For example, whereas a mortgage banker might focus on chapter three, "Subprime Lending and Housing Foreclosures," a commercial property developer on chapter four, "The Financial Crisis and Commercial Property Markets," and a Wall Street type on chapter five, "The Basic Instability of U.S. Financial Markets," chapters six through nine should be of interest to all readers. …CONTINUED
That’s because it’s in these final chapters where the author reviews the primary public-policy responses to the financial crisis, offers new or altered ones for improving the system, asks and answers some short-term questions about the economy, and reviews potential long-term consequences of the financial crisis.
To be sure, some of Downs’ policy suggestions, such as requiring buyers to pony up at least 10 percent of the purchase price of a home using their own funds; making negative-amortizing loans illegal; bringing back rules on maximum interest rates for mortgages; and preventing speculation by fining the purchasers of owner-occupied homes who neglect to actually occupy them — although full of both common and economic sense — face formidable odds on the political stage due to well-entrenched interests that have beaten back such changes for decades.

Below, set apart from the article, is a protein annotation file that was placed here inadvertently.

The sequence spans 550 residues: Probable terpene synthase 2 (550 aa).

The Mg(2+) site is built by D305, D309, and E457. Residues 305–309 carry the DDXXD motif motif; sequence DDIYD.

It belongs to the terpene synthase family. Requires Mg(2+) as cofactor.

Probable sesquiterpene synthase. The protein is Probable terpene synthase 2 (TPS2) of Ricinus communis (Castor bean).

Still, given the author’s theory that political trends tend to swing between conservative and more liberal philosophies in 15-year cycles, it’s quite possible — and even probable — that we’ll continue to see increased regulation throughout the Obama administration and beyond.
In other words, the recent changes imposed on the credit-card industry may be a foreshadowing of similar rules impacting the federal tax code (including fairer treatment of tax benefits to homeowners of different incomes), how mortgages are explained and sold, as well as greater transparency and responsibility on the securitization, ratings and sales of both residential and commercial mortgage pools.
Towards the end of the book, Downs gets out his economic crystal ball to peer ahead into the future, and what he sees still remains a bit murky: a credit crunch lasting another one to three years, the real estate capital market gradually improving as investors grow impatient with other asset classes, but a timeline that will depend greatly on how the broader stock market fares in comparison.
Within that context, the author assigns probabilities to four potential future scenarios, including a weak U.S. recession and a speedy recovery by the end of 2009 (15 percent chance); a bad U.S. recession in 2009 and tight credit through 2010 (65 percent); a more serious recession lasting throughout 2010 resulting in a collapse of the dollar and higher interest rates (8 percent); and a recession lasting two to three years including massive federal spending, ongoing inflationary pressures and high interest rates (12 percent).
So what is Downs’ latest update from my interview with him? A 65 percent chance of a two-year recession (lasting into 2010), and new housing production levels lower in 2009 than in 2008.
Let’s just hope that it’s this scenario that turns out to be true and not the one which leads to rampant inflation, high interest rates and a dollar collapse.
What’s your opinion? Leave your comments below or send a letter to the editor.